Dispatcher enjoys tough job because she gets to help people

Published 7:13 pm Tuesday, April 16, 2019

Editor’s note: This week’s One Day features a local 911 dispatcher in honor of National Public Safety Telecommunicators Week.

Jayla Pennycuff is one of the local 911 dispatchers tucked away behind locked doors in the basement of Danville City Hall. The high-tech room where dispatchers receive emergency calls and send first responders to help is dimly lit, but the glow of five large computer screens surrounding each dispatcher at their individual stations cause their faces to glow.

Pennycuff said they keep the lights dim because it’s easier on their eyes.

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A large screen on the wall in front of Pennycuff projects security camera footage from several positions around the exterior of city hall and the police department. Another one shows a weather map of the area.

All of a sudden, a loud siren blasts in the room. Pennycuff smiles and says that’s what a 911 call sounds like when it comes into the dispatch center — not a regular telephone ring.

Pennycuff answers a call, one of many she will rercieve during her shift. Photo by Robin Hart.

“Every call we answer helps somebody. Every time you hear the phone ring, you get ready because you don’t know if it’s going to be a noise complaint, or a fender bender, or car wreck where someone’s been ejected out of the car, or trapped. …  It could be someone’s gotten shot,” Pennycuff says.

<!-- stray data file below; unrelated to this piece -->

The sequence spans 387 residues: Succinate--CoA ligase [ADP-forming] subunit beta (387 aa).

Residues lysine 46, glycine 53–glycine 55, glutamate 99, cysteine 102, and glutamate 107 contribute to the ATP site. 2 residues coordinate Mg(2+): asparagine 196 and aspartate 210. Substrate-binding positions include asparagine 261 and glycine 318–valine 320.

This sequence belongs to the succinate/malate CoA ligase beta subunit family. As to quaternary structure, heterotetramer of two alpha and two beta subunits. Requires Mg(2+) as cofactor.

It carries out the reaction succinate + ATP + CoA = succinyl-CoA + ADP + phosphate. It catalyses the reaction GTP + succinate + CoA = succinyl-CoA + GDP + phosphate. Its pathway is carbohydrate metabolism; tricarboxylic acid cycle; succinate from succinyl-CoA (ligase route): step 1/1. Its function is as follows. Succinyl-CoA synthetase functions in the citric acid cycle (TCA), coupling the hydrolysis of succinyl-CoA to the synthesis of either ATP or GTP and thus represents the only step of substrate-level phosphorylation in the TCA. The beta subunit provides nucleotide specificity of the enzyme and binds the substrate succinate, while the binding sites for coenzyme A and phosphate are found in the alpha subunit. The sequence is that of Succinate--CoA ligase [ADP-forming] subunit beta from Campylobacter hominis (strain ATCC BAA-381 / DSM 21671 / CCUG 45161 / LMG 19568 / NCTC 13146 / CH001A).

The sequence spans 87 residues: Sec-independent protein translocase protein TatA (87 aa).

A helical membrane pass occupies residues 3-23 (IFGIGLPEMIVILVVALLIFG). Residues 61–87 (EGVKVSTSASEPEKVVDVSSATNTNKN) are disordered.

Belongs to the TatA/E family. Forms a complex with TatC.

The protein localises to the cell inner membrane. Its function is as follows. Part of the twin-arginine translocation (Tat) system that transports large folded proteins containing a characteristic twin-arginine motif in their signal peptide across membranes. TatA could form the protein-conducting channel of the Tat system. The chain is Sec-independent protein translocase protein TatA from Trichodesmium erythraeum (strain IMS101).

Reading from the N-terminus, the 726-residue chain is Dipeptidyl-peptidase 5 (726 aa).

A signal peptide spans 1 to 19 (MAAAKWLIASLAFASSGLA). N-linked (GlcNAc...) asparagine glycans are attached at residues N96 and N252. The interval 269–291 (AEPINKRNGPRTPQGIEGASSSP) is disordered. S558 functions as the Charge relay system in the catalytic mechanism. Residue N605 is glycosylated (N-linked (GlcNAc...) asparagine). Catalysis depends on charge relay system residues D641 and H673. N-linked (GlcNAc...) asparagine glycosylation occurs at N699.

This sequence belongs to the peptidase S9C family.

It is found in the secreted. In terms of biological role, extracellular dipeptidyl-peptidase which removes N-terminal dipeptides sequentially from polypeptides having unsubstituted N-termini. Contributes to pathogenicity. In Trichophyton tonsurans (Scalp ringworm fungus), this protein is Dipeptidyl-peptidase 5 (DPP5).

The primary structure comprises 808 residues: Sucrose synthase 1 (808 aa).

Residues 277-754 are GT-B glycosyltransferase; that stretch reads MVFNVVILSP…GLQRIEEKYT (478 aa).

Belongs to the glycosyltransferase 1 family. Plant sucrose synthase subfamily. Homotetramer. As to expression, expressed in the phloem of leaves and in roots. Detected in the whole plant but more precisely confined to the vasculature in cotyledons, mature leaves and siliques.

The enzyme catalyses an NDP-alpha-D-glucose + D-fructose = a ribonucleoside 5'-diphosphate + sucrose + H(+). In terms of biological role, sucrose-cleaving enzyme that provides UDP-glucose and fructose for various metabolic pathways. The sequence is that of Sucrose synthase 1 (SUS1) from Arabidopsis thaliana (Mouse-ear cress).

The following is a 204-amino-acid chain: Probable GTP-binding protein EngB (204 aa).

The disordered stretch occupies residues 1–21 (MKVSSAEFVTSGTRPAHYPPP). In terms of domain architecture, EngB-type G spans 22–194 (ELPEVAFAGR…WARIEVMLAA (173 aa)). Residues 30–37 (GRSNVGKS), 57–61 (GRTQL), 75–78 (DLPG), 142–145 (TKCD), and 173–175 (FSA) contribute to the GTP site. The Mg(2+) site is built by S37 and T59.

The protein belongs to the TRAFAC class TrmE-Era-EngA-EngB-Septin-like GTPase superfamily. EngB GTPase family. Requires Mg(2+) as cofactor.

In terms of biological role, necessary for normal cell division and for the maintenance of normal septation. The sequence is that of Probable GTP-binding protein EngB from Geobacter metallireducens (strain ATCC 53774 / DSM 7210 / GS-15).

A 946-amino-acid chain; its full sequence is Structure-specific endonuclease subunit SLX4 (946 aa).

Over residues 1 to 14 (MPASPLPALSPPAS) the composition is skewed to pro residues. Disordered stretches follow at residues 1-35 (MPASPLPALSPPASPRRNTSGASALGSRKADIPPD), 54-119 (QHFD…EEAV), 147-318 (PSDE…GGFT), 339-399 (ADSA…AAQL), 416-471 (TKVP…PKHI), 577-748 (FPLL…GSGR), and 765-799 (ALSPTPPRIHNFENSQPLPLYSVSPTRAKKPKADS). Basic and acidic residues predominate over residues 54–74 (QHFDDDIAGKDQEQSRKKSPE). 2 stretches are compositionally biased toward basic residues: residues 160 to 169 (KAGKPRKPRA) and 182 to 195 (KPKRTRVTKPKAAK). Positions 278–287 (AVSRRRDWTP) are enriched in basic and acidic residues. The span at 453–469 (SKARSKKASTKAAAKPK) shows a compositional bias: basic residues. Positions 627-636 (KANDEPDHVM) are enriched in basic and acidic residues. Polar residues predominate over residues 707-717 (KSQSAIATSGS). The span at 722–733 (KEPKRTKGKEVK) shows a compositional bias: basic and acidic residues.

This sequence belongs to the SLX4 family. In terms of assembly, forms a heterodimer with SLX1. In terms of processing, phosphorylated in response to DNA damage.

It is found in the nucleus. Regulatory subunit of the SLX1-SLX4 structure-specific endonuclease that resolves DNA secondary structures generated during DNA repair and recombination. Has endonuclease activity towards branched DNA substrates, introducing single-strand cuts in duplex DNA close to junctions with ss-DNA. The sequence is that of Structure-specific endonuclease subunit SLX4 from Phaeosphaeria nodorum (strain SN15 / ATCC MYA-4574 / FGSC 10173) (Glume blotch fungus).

“No one ever calls 911 because they’re having a good day,” she says. “There are a lot of places where you can work where you don’t feel like you’re helping somebody. … But here, I know I am.”

Pennycuff has worked at the Danville-Boyle County 911 center for nearly two and a half years. It takes nearly six months of intense testing and interviewing before being hired, she says. They also undergo a psych evaluation, a polygraph test, background check and drug testing. Then, dispatchers go through police academy training in Richmond for five weeks, then four months of training here. Dispatchers are also certified in CPR and first aid as part of their basic telecommunicator certification. Local dispatchers also keep up with training on using the EMD system that was recently enacted here.

“We do all this and people don’t realize that we don’t just sit down here and answer phones. If you’re calling me because somebody’s not breathing, I want to do the best I can.”

911 dispatchers are the very first contact for first responders, Pennycuff says. Yet they are classified as clerical workers. However, that may change if the 911 Saves Act is made into law, which will reclassify them as first responders.

“My very first 911 call was a heroin overdose and he wasn’t breathing. He was at his parents’ house and had overdosed,” Pennycuff recalls.

“I listened to his dad give him CPR while his mom sat on the phone and cried with me.”

“I couldn’t tell you to this day whether he lived or not. That’s the worst part of the job. We don’t always know if they survived.”